Effective communication is just as important to team dynamics, as it is to the project. Every employee issue, whether attendance, morale, performance or productivity, can be tied back to poor communication.

The key to good communication is the ability to master listening, as well as articulating. To understand how to get the right information, to the right person, through the correct channels and as clear and concise as possible.



Proper planning is a core part of what we do as project managers, yet it’s one that a lot of project managers forget about. Developing and monitoring plans is critical to ensuring we hit the right targets at the rights times, keeping projects on budget and ensuring that each member of our team knows exactly what to do and when to do it. A project without a project plan would quickly descend into Lord of the Flies.

Keeping a project on track means planning from the Meta to the micro; from creating project scope statements, budget estimates and timelines at the outset, to planning your schedule, maintaining status documents and communications.

By not including sufficient enough detail in your project plan, you’re not only opening up your team for confusion in regards to the full requirements of their time or tasks, but leaving yourself without clearly defined metrics to measure the success of your project and management strategies.

Take the time before you instigate your project to identify all necessary activities and tasks required to successfully meet the project’s scope statement and all your deliverables, as well as estimates of time to complete each task and specific personal responsible. Whilst it’s not required to be of military level precision, the closer you can get to that, the better.


Time Management

As the old adage goes, time is money, and the key to managing your time efficiently is recognising although there are a million things you could be doing, there are only a few things you should be doing - nailing the difference between the urgent and the important.

Planning should go some way to helping to mitigate the need to to extensively micromanage your own, and your team’s, time, as with clear objectives, deadlines, and instructions, your time should essentially run itself.

However, making effective judgement calls in prioritising tasks, or making judgement calls on pulling the plug on overrun meetings, is ultimately a judgement call you, and your critical thinking skills, have to make.


Risk Management

Projects are not always going to go to plan, and sometimes it will be necessary to have to react to pitfall that you didn’t see coming, trusting in your own, and your team’s, experience and knowledge to make the right decision.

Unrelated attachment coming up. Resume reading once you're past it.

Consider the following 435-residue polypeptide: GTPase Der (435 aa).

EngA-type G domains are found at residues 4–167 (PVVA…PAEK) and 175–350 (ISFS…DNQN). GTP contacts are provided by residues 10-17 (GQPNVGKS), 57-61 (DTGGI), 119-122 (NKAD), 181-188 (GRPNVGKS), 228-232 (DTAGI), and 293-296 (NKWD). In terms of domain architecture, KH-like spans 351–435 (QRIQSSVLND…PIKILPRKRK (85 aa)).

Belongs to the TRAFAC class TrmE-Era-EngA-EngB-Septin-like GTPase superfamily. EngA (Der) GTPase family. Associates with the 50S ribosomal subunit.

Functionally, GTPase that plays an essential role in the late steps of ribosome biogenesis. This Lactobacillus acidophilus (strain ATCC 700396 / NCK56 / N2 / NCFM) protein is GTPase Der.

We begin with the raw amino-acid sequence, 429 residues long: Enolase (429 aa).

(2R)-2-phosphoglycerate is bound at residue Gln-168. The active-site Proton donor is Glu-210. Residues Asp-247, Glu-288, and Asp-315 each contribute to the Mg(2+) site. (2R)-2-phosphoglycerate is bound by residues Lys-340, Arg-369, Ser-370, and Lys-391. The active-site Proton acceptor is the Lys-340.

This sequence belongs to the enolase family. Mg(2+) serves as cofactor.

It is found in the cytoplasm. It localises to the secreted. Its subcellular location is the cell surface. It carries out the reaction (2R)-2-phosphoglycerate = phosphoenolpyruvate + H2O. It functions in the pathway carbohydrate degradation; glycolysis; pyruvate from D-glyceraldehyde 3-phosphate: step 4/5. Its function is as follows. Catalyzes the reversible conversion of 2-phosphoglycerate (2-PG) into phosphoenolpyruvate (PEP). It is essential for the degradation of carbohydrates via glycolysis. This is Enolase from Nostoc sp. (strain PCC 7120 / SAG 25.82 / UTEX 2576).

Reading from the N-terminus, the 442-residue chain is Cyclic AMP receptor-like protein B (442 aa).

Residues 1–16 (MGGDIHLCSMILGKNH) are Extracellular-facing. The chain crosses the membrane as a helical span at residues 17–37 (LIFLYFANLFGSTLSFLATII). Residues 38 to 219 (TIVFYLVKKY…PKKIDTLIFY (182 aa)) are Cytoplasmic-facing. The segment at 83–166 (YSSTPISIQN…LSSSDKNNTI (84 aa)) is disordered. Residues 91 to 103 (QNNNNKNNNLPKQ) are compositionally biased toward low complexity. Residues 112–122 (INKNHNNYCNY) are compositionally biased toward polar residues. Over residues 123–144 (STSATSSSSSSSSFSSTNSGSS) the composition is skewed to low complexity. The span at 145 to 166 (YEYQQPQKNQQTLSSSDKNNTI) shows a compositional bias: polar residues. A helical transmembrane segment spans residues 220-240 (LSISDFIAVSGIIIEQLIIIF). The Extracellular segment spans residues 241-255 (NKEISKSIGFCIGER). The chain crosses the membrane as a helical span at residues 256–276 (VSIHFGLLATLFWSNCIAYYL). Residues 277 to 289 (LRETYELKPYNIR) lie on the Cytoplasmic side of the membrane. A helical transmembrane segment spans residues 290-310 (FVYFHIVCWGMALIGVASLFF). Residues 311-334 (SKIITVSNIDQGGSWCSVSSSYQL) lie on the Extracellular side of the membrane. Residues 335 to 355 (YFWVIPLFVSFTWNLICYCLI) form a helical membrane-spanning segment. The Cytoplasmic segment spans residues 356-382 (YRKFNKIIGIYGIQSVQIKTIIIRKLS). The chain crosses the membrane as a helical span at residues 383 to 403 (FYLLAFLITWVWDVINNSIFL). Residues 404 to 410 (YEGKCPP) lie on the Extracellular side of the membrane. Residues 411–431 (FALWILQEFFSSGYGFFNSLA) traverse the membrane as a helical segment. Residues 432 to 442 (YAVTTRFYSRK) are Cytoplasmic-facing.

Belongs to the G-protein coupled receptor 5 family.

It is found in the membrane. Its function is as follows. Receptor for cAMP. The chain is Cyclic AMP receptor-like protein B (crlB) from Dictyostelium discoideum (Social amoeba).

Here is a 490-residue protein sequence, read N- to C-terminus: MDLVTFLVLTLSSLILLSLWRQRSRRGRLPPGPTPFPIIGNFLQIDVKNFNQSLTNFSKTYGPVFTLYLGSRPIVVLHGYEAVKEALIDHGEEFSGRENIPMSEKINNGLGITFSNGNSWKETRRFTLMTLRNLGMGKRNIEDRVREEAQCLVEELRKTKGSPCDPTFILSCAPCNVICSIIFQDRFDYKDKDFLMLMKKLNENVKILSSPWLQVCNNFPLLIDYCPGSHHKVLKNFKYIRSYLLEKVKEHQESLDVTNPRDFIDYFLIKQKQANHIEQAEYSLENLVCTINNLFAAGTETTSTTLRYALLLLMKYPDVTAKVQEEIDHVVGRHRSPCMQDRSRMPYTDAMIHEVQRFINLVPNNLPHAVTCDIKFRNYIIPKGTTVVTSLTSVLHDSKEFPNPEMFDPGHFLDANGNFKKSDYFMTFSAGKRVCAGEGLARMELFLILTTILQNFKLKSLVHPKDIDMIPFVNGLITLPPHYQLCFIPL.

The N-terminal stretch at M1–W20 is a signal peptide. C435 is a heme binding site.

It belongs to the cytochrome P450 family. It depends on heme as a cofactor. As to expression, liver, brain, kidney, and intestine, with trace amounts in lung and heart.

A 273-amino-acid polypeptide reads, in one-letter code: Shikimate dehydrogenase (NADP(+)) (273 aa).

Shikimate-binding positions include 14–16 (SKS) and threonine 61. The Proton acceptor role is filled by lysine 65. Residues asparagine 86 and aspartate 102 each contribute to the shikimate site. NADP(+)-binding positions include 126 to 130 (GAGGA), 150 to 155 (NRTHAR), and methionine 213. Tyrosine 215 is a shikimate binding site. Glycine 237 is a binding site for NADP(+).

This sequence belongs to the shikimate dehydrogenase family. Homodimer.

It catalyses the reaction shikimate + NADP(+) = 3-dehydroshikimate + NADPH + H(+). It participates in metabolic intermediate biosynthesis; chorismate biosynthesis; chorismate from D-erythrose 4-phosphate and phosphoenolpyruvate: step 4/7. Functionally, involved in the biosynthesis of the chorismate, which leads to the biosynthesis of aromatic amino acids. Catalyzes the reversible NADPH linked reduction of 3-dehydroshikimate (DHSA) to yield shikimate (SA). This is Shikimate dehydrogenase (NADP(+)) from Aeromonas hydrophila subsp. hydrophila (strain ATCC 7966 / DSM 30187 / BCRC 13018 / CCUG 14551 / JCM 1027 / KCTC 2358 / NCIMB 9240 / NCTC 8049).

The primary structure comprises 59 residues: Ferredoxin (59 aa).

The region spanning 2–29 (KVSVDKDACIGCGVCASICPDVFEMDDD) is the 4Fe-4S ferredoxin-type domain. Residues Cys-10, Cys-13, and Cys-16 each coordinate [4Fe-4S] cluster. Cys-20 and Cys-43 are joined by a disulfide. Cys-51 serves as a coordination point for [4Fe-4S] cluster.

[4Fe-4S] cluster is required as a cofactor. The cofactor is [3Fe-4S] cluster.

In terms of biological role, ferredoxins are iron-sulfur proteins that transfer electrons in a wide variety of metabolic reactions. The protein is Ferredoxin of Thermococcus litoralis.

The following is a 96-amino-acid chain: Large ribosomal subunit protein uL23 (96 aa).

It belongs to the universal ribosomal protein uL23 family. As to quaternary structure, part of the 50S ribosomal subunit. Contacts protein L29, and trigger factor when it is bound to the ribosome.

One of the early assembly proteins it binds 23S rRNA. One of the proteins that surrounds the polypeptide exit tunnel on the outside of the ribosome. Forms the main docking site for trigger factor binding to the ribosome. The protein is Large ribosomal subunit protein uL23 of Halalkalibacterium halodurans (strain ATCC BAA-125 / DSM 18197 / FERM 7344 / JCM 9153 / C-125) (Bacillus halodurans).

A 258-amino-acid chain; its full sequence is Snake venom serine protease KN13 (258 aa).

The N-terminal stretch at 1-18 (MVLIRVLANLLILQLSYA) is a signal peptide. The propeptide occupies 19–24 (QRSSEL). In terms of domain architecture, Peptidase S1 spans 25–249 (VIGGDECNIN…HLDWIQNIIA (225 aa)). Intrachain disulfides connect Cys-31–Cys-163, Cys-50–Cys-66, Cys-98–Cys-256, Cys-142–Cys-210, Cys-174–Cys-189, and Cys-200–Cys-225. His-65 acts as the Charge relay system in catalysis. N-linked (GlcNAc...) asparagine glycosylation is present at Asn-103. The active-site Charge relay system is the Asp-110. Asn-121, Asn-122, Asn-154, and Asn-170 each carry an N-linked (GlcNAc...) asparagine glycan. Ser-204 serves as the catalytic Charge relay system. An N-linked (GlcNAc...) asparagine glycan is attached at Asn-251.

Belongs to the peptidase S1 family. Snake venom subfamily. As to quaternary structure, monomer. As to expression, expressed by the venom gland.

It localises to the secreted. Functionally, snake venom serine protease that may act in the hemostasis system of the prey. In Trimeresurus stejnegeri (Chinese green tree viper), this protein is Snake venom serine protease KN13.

Although you can’t foresee every possible problem, conducting a proper and extensive risk assessment before each project can help minimize the possibility of an issue occurring, as well as help to implement potential rescue strategies in case they do. Incorporate these strategies into your project scope, assigning them probabilities, and potential costing, keeping them updated as your project develops.

Beginning a project without a proper risk assessment, is essentially the same as entering a shark tank without a protective cage, something is swimming below the water, but you’re not sure when, or how it’s going to attack.



Awareness might seem like a rather broad term, and in some respects it is, as it applies to the day to day aspects of your project, your team, as well as the project management industry at large.

In this case, awareness simply means to pay attention to things that are outside of your direct field of vision. It’s easy, especially when riding on success off the back of your last few projects to become complacent, to get too comfortable in the same modes and methodologies of approaching projects, in the same team, in the same structures. As, whilst this particular way may have helped you the previous two, or three, times, losing a sense of awareness of what a particular project requires, or what an employee’s particular skillsets are, can mean disaster in the next.

Essentially, retaining awareness is to apply a rather scientific perspective, to always investigate your own results, your team’s practices, and industry methods, in order to discern what is, and what isn’t working. Remaining aware, means to never forget that you’ve always got something to learn, and to never get too settled, as this is the sure fire route to project failure.

In micro terms, awareness also means to pay attention to the little things throughout the progression of your project, part and parcel of leadership, communication and planning, monitoring how your team are interacting, their performance and how the project is proceeding, means you can anticipate and mitigate coming risks and potential for disaster.